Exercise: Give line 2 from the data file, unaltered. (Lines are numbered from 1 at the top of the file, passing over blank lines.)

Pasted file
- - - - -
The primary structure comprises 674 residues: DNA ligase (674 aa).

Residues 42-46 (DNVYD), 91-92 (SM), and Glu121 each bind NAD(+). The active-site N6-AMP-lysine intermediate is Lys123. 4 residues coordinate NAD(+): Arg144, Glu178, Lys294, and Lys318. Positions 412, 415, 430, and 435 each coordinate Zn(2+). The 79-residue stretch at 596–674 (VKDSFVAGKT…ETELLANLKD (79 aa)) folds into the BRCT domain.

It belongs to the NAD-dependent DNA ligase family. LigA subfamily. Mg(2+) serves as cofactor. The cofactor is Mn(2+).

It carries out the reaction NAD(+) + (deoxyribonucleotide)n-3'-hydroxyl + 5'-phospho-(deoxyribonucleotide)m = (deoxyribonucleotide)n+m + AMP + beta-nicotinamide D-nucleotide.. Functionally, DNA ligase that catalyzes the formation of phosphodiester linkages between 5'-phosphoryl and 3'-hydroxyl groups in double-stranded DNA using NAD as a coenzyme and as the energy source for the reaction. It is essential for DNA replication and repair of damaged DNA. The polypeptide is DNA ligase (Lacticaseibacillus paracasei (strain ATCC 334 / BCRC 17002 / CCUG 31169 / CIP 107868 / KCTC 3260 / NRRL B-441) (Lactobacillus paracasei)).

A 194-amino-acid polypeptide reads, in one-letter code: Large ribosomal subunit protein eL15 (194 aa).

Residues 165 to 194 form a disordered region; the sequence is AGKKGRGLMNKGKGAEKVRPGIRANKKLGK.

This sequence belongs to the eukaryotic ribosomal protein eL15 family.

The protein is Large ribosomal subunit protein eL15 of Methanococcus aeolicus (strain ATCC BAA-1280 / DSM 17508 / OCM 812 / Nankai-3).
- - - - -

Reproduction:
Residues 42-46 (DNVYD), 91-92 (SM), and Glu121 each bind NAD(+). The active-site N6-AMP-lysine intermediate is Lys123. 4 residues coordinate NAD(+): Arg144, Glu178, Lys294, and Lys318. Positions 412, 415, 430, and 435 each coordinate Zn(2+). The 79-residue stretch at 596–674 (VKDSFVAGKT…ETELLANLKD (79 aa)) folds into the BRCT domain.